Students at Otis College of Art and Design enjoy the benefits of an on-campus Student Health and Wellness Center to keep them well while they’re working on their creative projects. Dr. Julie Spencer, director and physician of the Student Health and Wellness Center, oversees the health needs of students who visit the Center, along with James Birks, Director of Counseling Services, who oversees counseling services.
“This is my fourth year at Otis and I was brought on to help build out the Student Health and Wellness Center,” Dr. Spencer says, adding that when she first started, only counseling services were available to students, not medical ones. The Center now offers holistic care for both undergraduate and graduate students in a dedicated space in Room 107 on the first floor of the Ahmanson building, where students can address any concerns for their physical and mental health.
When starting at Otis College, students can opt to enroll in the health insurance coverage offered through the school to see Dr. Spencer at the Center. But Center services are not solely reserved for students who opt-in to the insurance. Those who have their own private health insurance also have access to the Center due to a small fee charged each semester that allows for access to everyone.
The availability of the Student Health and Wellness Center is not lost on Otis students, who keep unconventional hours pursuing their creative endeavors. “We’ve definitely heard from a lot of students [who] thank you for being here, especially with how crazy their schedules can be,” Dr. Spencer says.
On the counseling side, Birks says anxiety is the number one concern for students at Otis College (as it is for students nationwide). Birks has worked to reduce the stigma around mental health while increasing community bonds, and even started an anxiety therapy group for students. It’s an issue that particularly rises during high stress times in the academic year, such as the end of the semester when final projects are due, Birks says.
To that end, both Birks and Dr. Spencer advocate for students to prioritize self-care, no matter what else is going on during the semester. Dr. Spencer says she tries to impress upon students the importance of getting enough sleep, making sure to stay hydrated, and remembering to eat. “We do see a lot of students who wear themselves down,” Dr. Spencer says. “Then their immune system is down, their psyche is down—it just snowballs.”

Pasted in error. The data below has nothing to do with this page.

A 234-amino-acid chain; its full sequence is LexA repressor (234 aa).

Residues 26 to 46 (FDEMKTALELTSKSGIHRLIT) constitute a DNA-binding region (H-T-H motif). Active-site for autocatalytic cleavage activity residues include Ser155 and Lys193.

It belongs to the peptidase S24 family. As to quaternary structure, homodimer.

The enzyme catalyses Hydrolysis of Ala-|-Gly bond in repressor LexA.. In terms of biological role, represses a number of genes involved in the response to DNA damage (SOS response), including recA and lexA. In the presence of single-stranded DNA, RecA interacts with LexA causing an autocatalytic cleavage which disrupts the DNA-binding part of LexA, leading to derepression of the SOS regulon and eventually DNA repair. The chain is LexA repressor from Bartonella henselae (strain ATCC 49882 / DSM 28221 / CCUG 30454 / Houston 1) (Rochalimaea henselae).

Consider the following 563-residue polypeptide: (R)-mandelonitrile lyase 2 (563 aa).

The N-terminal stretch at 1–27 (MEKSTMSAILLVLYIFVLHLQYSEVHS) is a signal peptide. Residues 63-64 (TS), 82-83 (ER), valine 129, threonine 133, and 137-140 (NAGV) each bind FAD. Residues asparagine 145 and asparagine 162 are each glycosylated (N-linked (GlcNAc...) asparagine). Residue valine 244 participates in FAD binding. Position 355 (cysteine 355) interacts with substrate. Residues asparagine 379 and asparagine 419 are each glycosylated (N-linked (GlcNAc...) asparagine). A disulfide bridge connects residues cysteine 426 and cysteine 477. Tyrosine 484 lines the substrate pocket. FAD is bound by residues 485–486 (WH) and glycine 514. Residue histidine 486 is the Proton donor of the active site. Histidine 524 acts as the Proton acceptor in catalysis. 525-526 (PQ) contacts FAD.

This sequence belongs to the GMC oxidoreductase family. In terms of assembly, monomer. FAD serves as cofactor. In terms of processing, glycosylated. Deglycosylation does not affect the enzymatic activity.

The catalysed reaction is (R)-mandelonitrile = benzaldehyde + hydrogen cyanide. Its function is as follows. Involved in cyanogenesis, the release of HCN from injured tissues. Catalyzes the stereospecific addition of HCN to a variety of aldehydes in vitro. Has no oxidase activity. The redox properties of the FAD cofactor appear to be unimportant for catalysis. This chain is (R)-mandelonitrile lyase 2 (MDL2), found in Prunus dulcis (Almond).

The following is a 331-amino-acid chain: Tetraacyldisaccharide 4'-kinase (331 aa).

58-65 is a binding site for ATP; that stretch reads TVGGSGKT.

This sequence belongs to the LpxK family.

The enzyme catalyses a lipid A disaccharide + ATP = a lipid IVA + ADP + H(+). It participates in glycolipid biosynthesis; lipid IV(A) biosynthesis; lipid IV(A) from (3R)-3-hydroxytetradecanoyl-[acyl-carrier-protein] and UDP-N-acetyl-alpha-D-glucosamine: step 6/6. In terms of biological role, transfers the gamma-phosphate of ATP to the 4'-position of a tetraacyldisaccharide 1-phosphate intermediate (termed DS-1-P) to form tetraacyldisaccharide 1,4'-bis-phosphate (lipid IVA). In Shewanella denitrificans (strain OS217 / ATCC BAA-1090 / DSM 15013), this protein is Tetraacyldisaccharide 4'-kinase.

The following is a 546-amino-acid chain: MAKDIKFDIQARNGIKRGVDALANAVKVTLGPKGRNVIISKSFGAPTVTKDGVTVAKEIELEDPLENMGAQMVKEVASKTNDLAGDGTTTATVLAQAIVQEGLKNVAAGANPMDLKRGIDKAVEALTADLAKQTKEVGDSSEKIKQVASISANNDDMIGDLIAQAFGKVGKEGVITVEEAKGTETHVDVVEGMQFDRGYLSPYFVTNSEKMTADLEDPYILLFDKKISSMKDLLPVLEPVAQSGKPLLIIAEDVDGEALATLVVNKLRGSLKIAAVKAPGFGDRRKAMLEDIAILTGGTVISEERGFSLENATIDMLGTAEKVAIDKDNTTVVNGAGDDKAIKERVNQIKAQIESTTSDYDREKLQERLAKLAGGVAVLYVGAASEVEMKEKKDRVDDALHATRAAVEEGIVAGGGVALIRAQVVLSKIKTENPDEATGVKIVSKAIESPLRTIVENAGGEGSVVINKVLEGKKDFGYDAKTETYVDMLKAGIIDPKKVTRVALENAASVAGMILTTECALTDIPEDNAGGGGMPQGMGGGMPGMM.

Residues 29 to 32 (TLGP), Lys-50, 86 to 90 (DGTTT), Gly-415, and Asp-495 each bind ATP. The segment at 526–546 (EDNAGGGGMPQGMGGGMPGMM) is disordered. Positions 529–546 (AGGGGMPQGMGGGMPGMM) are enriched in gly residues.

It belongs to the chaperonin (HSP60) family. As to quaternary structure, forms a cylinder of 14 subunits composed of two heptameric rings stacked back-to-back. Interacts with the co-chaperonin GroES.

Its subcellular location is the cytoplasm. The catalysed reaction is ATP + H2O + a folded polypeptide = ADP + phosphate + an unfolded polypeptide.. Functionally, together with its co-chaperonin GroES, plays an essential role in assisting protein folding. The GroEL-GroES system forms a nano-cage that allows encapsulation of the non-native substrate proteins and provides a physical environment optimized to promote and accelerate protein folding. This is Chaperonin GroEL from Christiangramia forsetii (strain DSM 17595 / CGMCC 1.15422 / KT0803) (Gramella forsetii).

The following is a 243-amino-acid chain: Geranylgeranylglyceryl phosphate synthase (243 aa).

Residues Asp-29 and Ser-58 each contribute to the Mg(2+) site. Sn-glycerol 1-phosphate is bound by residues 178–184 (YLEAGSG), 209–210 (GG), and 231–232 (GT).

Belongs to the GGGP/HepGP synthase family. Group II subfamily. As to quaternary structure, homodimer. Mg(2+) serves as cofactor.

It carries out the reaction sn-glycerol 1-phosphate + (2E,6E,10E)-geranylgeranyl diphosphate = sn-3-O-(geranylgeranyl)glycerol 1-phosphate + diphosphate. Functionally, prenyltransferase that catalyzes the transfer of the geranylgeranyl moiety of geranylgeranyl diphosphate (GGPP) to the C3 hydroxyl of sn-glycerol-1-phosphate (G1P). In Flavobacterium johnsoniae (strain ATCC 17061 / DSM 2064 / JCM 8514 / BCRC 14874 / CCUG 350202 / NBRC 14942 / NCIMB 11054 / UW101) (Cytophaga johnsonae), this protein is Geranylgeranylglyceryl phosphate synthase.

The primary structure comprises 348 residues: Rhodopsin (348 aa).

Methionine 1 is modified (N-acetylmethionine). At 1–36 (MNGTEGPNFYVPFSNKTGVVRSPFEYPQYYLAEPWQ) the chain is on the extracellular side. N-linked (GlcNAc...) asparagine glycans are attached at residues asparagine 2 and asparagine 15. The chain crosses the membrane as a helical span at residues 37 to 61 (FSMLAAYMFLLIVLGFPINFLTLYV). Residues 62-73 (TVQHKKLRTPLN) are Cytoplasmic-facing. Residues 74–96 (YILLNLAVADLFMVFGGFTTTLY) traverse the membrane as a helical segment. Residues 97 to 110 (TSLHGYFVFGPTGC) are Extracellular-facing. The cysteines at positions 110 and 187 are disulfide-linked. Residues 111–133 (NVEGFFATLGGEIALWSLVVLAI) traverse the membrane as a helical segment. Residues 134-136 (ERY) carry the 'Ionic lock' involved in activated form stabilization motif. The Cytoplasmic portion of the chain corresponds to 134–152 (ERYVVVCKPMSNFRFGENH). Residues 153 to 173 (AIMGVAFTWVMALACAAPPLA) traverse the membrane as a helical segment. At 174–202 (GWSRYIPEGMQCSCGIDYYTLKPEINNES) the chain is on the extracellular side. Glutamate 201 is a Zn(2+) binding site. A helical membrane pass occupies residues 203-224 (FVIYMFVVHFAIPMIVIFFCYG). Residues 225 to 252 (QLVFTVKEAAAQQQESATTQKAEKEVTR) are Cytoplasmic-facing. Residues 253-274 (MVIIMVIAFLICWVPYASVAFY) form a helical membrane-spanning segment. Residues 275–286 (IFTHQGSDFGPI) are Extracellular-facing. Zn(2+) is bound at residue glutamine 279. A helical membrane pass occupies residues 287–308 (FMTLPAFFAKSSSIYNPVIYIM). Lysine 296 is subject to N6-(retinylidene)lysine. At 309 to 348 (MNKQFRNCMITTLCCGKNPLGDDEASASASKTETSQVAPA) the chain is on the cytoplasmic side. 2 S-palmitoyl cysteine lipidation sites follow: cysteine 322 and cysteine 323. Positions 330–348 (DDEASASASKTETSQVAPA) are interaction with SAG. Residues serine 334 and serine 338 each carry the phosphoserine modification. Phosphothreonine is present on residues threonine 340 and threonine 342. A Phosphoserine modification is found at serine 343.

In addition to providing medical care and mental health support, the Student Health and Wellness Center also provides health promotion and wellness programming for the entire campus. “Some examples of the programs we have offered in the past are a women’s health symposium, alcohol awareness, and a suicide prevention awareness week,” Dr. Spencer says. “This upcoming academic year, the SHWC will be focusing its health promotion and outreach on the 8-dimensions of wellness, developed by SAMHSA.gov. The 8-dimensions of wellness promote overall quality of life by focusing on one’s wellness in all dimensions of life, not just their physical and mental wellness. The 8-dimensions also include social wellness, occupational wellness, emotional wellness, spiritual wellness, intellectual wellness, and financial wellness. The SHWC hopes that focusing campus programs on the 8-dimensions of wellness will educate students that their overall health and wellness is multi-faceted and lots of factors can affect [it].”
Dr. Spencer says she’s careful to put students’ needs first and to remember that every initiative for the health center needs to focus on what will help Otis students succeed in their academic careers. “Students are not here to come see us,” she says. “They’re here to get an education. And our job is just to make sure they’re the healthiest and happiest they can be to reach their goal of graduating.”
For more information about the Student Health and Wellness Center, click here.
Main photo by Hush Naidoo on Unsplash.
Inset photo by Fawad Assadullah. Pictured, from left: Dr. Spencer, Janet Park (LMFT), Birks, and Allie Pashi (MHA).